DoD unveils electromagnetic spectrum superiority strategy
WASHINGTON — The U.S. Department of Defense released its highly anticipated electromagnetic spectrum superiority strategy Thursday, aimed at guiding how the department will develop capabilities as well as partner on and pursue readiness within the spectrum to gain an edge on sophisticated adversaries.
In recent years, U.S. adversaries have sought high-tech methods to deny the electromagnetic spectrum, on which American forces often rely. These methods include jamming or spoofing communications, radars and munitions.
“The Nation has entered an age of warfighting wherein U.S. dominance in air, land, sea, space, cyberspace, and the electromagnetic spectrum (EMS) is challenged by peer and near peer adversaries,” the strategy stated. “These challenges have exposed the cross-cutting reliance of U.S. Forces on the EMS, and are driving a change in how the DoD approaches activities in the EMS to maintain an all-domain advantage.”
“This jeopardizes the U.S. military’s ability to sense, command, control, communicate, test, train, protect, and project force effectively. Without the capabilities to assert EMS superiority, the nation’s economic and national security will be exposed to undue and significant risk.”
The strategy lists five strategic goals, each delving deeper into subordinate objectives. They include:
- Develop superior EMS capabilities.
- Evolve to an agile and fully integrated EMS infrastructure.
- Pursue total force readiness in the EMS.
- Secure enduring partnerships for EMS advantage.
- Establish effective EMS governance.
“The new strategy will have wide-ranging impacts across the DoD. It will shape the future of the department, influencing how the DoD makes decisions on how best to design, resource and implement EMS concepts as a new foundation for multidomain war fighting,” a defense official said Oct. 29 during a briefing to reporters on the strategy on background because the DoD would not let them speak on-the-record.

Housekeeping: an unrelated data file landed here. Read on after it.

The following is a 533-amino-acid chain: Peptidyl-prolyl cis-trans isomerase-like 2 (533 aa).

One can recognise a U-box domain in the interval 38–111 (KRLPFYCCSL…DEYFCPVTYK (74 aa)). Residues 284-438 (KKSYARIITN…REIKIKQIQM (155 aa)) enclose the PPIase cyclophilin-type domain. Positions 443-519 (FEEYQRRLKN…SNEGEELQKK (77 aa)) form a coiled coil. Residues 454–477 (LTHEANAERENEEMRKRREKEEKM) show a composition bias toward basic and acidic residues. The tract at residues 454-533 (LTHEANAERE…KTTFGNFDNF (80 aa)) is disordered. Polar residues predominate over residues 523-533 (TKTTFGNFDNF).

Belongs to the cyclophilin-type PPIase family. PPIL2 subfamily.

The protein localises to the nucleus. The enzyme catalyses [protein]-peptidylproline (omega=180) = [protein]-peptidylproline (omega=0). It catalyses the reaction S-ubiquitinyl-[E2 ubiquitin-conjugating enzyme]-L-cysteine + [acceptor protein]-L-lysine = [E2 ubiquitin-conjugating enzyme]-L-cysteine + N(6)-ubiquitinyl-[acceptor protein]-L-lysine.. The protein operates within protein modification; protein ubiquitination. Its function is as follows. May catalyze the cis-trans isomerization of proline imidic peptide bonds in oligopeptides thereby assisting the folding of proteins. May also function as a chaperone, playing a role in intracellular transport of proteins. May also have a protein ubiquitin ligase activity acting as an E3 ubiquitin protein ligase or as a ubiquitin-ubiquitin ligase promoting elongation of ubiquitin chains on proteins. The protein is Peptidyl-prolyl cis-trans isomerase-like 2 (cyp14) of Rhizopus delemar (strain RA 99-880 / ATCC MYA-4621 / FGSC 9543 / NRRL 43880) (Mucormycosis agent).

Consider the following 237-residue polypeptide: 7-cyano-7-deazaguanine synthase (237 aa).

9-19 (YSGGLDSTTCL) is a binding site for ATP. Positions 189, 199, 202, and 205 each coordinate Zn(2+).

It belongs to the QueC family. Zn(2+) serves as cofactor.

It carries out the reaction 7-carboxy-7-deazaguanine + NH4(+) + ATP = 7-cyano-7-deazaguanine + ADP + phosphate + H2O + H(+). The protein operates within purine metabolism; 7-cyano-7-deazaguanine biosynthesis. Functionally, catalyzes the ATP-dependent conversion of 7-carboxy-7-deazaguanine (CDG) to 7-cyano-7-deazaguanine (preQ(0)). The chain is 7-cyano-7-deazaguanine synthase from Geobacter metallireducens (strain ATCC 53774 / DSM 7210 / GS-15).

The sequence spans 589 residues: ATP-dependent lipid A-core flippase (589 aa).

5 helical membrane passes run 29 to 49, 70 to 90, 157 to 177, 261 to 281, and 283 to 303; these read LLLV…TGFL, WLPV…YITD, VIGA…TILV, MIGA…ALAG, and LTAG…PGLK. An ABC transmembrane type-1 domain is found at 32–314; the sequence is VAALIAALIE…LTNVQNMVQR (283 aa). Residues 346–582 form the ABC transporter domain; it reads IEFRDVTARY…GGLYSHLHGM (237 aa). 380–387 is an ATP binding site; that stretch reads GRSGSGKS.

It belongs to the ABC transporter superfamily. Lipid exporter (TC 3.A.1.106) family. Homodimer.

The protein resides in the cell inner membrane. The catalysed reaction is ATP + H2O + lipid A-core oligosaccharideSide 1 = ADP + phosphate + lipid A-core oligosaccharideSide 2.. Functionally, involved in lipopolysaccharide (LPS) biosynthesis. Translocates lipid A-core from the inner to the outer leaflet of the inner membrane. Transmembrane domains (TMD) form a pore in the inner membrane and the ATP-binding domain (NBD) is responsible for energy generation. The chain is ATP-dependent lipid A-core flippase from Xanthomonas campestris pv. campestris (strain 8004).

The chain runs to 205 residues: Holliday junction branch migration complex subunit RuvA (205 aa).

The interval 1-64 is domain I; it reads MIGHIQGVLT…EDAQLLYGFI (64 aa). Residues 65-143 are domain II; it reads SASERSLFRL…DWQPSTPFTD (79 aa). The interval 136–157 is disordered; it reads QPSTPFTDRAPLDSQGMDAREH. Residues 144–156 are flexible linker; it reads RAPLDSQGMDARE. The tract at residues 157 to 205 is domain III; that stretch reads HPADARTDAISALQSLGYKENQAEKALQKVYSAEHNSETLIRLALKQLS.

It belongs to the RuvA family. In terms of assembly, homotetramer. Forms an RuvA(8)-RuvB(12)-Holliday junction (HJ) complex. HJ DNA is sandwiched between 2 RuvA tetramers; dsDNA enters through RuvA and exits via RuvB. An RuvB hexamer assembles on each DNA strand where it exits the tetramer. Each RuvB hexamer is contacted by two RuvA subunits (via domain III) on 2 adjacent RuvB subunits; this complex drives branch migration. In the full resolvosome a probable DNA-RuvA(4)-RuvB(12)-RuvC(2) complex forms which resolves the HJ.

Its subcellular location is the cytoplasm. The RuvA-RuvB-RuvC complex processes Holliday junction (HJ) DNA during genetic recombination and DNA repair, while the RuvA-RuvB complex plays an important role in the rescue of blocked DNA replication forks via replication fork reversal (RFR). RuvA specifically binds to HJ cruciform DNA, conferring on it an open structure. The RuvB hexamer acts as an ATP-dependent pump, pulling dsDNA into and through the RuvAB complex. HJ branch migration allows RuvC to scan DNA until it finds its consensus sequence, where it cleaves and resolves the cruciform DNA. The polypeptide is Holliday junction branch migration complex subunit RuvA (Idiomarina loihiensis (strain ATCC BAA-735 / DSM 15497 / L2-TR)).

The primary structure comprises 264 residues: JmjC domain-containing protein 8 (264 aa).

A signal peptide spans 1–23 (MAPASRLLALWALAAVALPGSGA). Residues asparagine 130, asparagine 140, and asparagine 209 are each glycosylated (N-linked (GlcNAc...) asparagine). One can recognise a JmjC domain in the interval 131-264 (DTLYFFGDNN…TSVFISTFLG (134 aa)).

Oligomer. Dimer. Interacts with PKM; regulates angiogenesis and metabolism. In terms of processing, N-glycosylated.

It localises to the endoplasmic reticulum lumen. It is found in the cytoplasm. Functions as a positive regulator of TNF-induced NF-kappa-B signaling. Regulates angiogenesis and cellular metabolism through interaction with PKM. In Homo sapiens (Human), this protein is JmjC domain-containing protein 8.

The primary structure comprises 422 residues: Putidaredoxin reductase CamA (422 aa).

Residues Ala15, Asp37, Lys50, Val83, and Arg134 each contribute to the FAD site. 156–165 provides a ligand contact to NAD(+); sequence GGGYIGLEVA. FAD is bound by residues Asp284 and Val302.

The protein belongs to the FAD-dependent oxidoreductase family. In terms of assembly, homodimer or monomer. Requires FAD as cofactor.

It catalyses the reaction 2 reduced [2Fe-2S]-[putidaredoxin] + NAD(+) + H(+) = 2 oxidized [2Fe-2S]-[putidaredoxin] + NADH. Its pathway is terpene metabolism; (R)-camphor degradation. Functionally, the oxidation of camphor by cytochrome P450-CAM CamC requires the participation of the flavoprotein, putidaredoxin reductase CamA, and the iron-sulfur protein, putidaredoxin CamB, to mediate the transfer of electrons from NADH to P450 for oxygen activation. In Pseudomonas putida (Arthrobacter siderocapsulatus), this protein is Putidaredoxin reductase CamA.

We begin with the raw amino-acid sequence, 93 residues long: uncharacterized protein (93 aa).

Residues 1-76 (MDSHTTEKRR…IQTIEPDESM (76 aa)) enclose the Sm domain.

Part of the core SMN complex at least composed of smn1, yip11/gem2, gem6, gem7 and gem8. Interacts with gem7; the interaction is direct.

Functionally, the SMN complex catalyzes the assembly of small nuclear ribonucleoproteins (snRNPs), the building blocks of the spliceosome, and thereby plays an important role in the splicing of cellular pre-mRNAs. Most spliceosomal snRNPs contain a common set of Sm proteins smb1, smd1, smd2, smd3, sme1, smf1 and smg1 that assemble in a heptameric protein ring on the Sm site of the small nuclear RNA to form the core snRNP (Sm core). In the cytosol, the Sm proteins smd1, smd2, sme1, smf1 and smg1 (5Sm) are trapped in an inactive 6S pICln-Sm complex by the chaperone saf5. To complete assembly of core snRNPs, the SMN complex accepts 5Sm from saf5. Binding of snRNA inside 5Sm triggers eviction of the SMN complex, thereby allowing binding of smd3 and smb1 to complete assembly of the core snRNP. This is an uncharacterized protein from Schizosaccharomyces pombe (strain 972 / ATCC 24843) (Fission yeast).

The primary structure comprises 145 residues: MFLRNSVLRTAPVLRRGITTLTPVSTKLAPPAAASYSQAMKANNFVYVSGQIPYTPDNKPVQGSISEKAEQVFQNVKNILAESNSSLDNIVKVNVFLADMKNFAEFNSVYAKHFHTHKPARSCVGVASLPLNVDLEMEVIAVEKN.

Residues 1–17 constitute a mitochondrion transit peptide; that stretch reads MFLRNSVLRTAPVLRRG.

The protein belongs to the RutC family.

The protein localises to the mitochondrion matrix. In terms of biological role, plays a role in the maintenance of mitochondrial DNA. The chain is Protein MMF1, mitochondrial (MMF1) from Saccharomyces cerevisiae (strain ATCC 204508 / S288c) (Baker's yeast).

The strategy pulls from previous concepts and initiatives such as the 2013 Electromagnetic Spectrum Strategy and the 2017 electronic warfare strategy. However, since those documents were devised, the operational environment has become more complex.
“The primary focus is a holistic approach to electromagnetic spectrum management and electromagnetic warfare,” the official said regarding departures from previous strategies.
In the past, the official said, some of those activities were siloed while the new strategy articulates freedom of action within the spectrum through a more holistic approach.
The strategy also noted that the DoD is transitioning from its definition that electronic warfare is separate from spectrum management to a more unified approach of electromagnetic spectrum operations, or EMSO.
The Joint Staff updated its doctrine document in May governing electronic warfare, shifting to EMSO.
The official said some of the particular technologies the department is looking for include dynamic spectrum-sharing technologies that need to incorporate sensing, accessing, sharing and maneuvers, frequency agility, frequency diversity, tools that minimize an EMS footprint, tools to reduce vulnerability detection, and resiliency against radio frequency-enabled cyberattacks.
“We’re also emphasizing modular, open-systems approaches, software designed systems, [a] more platform-agnostic approach instead of defined platforms as well as being multifunction,” the official said.
The strategy paints broad strokes for what’s desired and required beneath each strategic goal. However, the Pentagon is still working on a formal implementation plan to ingrain them within the department and armed services.
Within 180 days of being officially signed, the senior designated official, who is currently the vice chairman of the Joint Chiefs of Staff, will create a road map and implementation plan alongside the Electromagnetic Spectrum Operations Cross-Functional Team. A defense official said the way forward should be finalized by March 2021.
That plan will have a series of tasks aligned to the five goals. What’s more, the implementation team will identify risks to the department and outline trade-offs that must be made against other priorities within the Pentagon, the official said.
“As part of the implementation plan, we are trying to set the conditions to make the appropriate trades that are going to be necessary with all the different priorities and the modernization efforts that are going to be required as part of this strategy execution,” the official said.